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Estrogen receptor-beta is a potential target for triple negative breast cancer treatment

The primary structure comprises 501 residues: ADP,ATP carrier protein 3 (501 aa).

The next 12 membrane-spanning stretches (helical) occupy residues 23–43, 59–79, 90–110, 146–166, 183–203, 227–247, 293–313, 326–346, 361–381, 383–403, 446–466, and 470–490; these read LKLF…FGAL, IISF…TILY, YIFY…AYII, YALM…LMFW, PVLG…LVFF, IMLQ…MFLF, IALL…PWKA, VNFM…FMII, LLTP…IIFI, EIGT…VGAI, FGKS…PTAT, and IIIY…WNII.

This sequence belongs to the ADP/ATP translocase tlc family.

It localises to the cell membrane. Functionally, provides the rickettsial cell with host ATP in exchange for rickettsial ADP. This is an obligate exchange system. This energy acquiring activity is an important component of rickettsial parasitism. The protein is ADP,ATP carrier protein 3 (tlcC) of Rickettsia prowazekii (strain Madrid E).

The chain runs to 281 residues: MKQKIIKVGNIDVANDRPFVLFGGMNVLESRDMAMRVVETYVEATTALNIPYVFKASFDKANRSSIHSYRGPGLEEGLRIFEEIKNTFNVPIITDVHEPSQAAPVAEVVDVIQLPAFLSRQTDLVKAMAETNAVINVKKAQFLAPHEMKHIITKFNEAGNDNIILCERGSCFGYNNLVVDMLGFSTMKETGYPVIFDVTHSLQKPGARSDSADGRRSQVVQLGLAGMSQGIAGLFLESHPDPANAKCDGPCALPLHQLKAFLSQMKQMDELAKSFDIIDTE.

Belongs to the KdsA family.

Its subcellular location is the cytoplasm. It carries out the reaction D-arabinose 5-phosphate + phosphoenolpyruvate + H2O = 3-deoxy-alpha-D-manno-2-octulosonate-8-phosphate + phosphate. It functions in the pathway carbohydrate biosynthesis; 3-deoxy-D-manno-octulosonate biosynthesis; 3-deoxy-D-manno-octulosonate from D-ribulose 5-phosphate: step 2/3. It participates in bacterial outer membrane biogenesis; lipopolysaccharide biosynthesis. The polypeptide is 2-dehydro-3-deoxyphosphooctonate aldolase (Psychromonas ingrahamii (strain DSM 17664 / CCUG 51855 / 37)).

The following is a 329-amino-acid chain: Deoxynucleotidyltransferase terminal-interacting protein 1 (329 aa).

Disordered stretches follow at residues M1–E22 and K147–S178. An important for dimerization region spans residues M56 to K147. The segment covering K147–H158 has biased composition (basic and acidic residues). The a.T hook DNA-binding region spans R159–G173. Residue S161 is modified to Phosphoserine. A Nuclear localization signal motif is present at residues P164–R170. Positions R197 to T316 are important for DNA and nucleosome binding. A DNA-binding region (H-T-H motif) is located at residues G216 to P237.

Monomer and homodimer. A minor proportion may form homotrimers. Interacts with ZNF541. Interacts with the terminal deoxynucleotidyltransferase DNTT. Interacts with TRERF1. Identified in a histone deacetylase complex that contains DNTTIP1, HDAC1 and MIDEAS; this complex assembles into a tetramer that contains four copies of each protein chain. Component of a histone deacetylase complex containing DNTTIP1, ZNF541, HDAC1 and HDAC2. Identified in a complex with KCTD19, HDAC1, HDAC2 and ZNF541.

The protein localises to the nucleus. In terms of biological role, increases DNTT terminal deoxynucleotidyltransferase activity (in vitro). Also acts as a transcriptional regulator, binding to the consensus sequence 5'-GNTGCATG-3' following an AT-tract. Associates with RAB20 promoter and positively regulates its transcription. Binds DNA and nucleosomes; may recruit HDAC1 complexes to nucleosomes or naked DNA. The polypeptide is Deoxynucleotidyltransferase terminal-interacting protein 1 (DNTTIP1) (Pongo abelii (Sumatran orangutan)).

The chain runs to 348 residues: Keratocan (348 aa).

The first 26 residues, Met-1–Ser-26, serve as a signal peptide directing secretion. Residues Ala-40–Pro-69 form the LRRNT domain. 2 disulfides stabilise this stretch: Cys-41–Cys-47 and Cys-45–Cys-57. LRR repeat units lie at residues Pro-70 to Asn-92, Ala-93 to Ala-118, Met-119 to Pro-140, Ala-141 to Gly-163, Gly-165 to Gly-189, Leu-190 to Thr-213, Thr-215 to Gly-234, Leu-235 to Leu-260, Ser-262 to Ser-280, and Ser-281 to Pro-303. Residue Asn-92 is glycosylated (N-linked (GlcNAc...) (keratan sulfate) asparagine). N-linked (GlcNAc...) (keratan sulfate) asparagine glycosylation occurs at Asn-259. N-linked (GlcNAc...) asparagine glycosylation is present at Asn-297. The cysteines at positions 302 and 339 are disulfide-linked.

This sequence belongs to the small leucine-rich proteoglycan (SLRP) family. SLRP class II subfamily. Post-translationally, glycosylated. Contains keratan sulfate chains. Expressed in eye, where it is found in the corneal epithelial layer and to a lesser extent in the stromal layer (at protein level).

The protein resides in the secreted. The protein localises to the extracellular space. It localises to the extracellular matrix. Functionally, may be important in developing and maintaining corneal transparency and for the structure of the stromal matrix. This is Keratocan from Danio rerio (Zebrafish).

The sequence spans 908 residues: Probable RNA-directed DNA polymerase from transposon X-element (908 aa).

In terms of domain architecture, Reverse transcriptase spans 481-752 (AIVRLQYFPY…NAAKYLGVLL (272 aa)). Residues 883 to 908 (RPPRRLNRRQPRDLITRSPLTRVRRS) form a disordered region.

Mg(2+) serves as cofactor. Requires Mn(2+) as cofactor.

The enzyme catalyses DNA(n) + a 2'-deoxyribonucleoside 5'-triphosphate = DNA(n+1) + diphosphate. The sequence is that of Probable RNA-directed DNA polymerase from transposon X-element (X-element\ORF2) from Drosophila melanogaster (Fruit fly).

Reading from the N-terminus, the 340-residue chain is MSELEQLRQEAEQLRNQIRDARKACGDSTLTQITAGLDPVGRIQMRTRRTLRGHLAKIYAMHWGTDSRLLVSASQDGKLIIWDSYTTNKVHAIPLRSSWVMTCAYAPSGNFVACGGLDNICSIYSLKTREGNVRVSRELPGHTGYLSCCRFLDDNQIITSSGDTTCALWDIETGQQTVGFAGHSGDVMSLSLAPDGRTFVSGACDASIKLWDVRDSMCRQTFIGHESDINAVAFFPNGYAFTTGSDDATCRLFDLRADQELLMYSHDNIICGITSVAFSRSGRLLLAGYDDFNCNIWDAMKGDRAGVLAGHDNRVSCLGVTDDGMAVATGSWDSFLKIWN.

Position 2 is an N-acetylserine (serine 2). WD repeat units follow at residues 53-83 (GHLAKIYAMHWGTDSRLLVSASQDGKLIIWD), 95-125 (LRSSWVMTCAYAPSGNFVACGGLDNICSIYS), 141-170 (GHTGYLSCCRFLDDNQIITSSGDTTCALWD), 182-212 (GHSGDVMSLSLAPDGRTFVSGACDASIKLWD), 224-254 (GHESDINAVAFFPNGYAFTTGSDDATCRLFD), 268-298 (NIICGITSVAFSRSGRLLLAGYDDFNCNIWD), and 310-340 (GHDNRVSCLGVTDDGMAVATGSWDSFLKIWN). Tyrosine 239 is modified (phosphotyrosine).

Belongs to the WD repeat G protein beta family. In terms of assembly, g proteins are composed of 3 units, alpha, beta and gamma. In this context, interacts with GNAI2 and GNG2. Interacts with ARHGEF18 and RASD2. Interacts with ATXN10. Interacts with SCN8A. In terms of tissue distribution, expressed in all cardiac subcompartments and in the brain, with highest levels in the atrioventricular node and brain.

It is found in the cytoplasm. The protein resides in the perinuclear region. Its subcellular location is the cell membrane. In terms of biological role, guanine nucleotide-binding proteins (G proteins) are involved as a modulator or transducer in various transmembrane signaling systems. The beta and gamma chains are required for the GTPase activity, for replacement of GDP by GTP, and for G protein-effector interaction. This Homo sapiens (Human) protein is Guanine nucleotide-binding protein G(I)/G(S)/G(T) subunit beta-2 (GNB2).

Triple Negative breast cancer (TNBC) is a subtype of breast cancer that lacks the expression of estrogen receptor (ER), progesterone receptor, and human epidermal growth factor receptor 2. TNBC accounts for 15-20% of all breast cancer cases but accounts for over 50% of mortality. We propose that Estrogen receptor-beta (ERβ) and IGF2 play a significant role in the pathogenesis of TNBCs, and could be important targets for future therapy. Tissue microarrays (TMAs) from over 250 TNBC patients' were analyzed for ERβ and IGF2 expression by immunohistochemistry. Expression was correlated with clinical outcomes. In addition, TNBC cell lines Caucasians (CA): MB-231/BT549 and African Americans (AAs): MB-468/HCC70/HCC1806 were used to investigate the effect of hormonal and growth factor regulation on cell proliferation. TMAs from AAs had higher expression of ERβ and IGF2 expression when compared to CA. ERβ and IGF2 were found to be upregulated in our TNBC cell lines when compared to other cell types. TNBC cells treated with ERβ agonist displayed significant increase in cell proliferation and migration when compared to controls. AA tissue samples from TNBC patients had higher expression of ERβ. African-American breast cancer TNBC tissue samples from TNBC patients have higher expression of ERβ. In addition, TNBC cell lines were also found to express high levels of ERβ. IGF2 increased transcription of ERβ in TNBC cells. Understanding the mechanisms of IGF2/ERβ axis in TNBC tumors could provide an opportunity to target this aggressive subtype of breast cancer.

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